Plant Industry - Asian Longhorned Beetle

Asian Longhorned Beetle

The Asian longhorned beetle (Anoplophora glabripennis; ALB) is an invasive insect that is native to Asia and was first detected in the United States in 1996 in Brooklyn, New York. This invasive insect has since been found in other parts of New York, Illinois, Massachusetts, New Jersey, Ohio, and South Carolina. This pest is not known to occur in North Carolina but early detection is critical for protecting North Carolina agriculture, businesses, and forests.

ALB is a known pest of many hardwood species. The female adults lay their eggs in niches chewed into the bark of trees. The larvae that emerge from the eggs will tunnel and chew into the bark creating tunnels under the surface. Over time these tunnels can disrupt the flow of nutrients into trees causing decline and eventual death. The preferred hosts for ALB include Acer (maple, boxelder), Aesculus (horsechestnut, buckeye), Betula (birch), Salix (willow), and Ulmus (elm). Less common hosts include Albizia (mimosa), Fraxinus (ash), and Populus (poplar).

How to identify Asian longhorned beetle:

Adult Asian longhorned beetles are about an inch long and are black with irregular white spots along their backs. Their antennae are quite long (typically longer than their bodies) and have alternating black and white segments.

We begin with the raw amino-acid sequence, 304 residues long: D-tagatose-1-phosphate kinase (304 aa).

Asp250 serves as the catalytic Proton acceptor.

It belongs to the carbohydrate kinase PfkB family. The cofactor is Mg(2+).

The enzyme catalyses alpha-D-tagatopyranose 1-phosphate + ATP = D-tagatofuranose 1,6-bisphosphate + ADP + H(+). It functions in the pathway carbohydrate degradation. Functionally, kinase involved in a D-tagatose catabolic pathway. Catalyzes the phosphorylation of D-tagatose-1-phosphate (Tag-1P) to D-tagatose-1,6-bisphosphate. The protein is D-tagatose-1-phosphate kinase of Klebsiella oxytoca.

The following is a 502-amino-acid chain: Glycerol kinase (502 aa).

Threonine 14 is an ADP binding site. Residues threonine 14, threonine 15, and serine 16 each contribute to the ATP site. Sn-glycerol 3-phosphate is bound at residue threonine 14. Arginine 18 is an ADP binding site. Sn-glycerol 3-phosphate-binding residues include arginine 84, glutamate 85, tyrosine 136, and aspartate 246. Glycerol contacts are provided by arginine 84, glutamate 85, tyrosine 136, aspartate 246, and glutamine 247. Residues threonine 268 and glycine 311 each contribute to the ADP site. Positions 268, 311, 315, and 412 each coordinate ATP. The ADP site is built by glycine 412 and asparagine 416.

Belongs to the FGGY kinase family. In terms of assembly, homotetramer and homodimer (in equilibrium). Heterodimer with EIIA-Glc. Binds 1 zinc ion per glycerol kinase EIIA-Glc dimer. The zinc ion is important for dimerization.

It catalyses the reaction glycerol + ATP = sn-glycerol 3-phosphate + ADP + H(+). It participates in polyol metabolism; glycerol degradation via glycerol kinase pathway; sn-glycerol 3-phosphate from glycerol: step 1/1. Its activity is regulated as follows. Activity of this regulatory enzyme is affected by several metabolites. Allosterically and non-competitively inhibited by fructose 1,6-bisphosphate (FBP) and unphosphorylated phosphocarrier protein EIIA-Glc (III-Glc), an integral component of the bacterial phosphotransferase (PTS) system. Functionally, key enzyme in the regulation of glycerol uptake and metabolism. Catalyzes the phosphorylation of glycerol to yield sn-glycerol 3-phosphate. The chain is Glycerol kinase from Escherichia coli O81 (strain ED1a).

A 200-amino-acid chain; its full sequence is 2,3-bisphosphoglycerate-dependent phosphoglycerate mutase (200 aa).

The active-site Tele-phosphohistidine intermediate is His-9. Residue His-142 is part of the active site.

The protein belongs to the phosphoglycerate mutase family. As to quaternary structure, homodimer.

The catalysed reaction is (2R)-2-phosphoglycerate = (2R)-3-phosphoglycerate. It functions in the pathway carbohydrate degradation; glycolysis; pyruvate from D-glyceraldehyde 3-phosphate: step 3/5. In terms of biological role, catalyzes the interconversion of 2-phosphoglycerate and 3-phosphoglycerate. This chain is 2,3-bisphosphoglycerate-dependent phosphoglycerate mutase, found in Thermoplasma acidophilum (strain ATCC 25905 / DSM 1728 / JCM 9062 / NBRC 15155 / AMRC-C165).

Asian longhorned beetle

Asian longhorned beetle adult  
(Photo credit to the Invasive Species Centre)


ALB are commonly mistaken for a native insect, the whitespotted pine sawyer (WPS). The easiest way to tell the two species is apart is that WPS has a white spot at the base of its wings while the invasive ALB does not (this feature is circled in red in the picture below; ALB on the left and WPS on the right).


Asian Longhorned Beetle v. Whitespotted Pine Sawyer

Signs & Symptoms of Asian longhorned beetle:

One key sign of this pest is the presence of perfectly round exit holes in hardwood trees (see below). For size reference, a pencil fits perfectly in one of these exit holes. To differentiate from carpenter bees which make a similar hole in wood, ALB tunnels go straight through wood while carpenter bee tunnels go in and then angle down. Other signs include the presence of many small wounds with chew marks around the edges; these are the egg niches. As larvae tunnel and feed under the bark a buildup of frass (may look like sawdust) may appear. Evidence of tunneling in cut or broken branches is also common. You may also see weeping sap, early leaf color change and drop, and branches dropping or dying.

Signs and Symptoms of Asian Longhorned Beetle

This pest is most commonly moved in solid wood packing material and in infested materials such as logs and firewood. Do not move firewood and remember to buy it where you burn it to help prevent the spread of invasive pests.

If you suspect you have found Asian longhorned beetle please take a photo and/or collect a specimen and report it to Include a size reference like a ruler or coin in any photos you submit and provide the location of the detection and contact information where you can be reached. We will assist you with specimen submission.

Helpful Links
Asian Longhorned Beetle Common Look-Alikes in North Carolina 
Asian Longhorned Beetle Pest Alert 
USDA Asian Longhorned Beetle Program